"IT'S like Wimbledon," shouts one wag midway through the second half of Jennifer Dick's production of Shakespeare's island-set elegy, as a ground-sheet is dragged across the set after the show is halted two-thirds of the way in once the rain starts.
AS the Spice Girls head to the West End with their jukebox musical, director Cora Bissett unveils a lo-fi compendium of after-hours confections which I would be prepared to bet reveals an altogether more fascinating and challenging understanding of contemporary musical theatre.
In this its ninth production, The Agatha Christie Theatre Company opts for Murder on the Nile, a play which had its premiere in Dundee in 1944 before taking to the West End stage in 1946 at The Ambassadors Theatre (later to be the first home of Christie's theatrical stalwart The Mousetrap).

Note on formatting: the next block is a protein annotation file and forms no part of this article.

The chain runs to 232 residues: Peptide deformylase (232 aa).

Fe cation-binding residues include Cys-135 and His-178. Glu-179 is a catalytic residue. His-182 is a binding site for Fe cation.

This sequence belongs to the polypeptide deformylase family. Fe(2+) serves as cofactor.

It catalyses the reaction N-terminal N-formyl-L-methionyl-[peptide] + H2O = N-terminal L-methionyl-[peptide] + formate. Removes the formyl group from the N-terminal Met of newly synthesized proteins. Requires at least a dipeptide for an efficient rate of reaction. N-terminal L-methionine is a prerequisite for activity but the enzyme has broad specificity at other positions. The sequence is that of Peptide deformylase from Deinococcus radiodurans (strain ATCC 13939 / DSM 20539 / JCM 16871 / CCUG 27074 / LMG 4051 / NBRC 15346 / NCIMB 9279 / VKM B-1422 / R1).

To say that presenting a play called The Tempest, outdoors, in Scotland, a matter of hours after an electrical storm is tempting fate is an understatement akin to saying that Michael Winner is occasionally a bit unpleasant.
Dance To The Music's Glasgow show fell pretty much mid-way in this UK tour of the entire 15-piece Strictly Come Dancing band, led by musical director Dave Arch – and the fun and rapport that has been built on their pretty gruelling schedule was impressive.
After Sandy Nelson's blisteringly funny adaptation of Bernard Shaw's Pygmalion last week, the Sol Summer season of cut-down classics at Oran Mor continues with Marcus Roche's take on Alfred Jarry's Absurdist comedy, Ubu Roi.
WHILE setting Shakespeare in a psychiatric unit isn’t a new idea, neither is it uncommon for real life patients in such institutions to construct such elaborate self-destructive fantasies with themselves at their fragile world’s centre.
A fearful, disorientated man, who has (from whose hand we do not know) received a vicious gash across his chest, is ushered by a doctor and a nurse into a huge room in a crumbling Victorian mental institution.
When Ella Hickson's debut work appeared at the end of the 21st century's first decade, her octet of monologues tapped into a similar emotional and spiritual void that had fascinated a new wave of playwrights a decade before.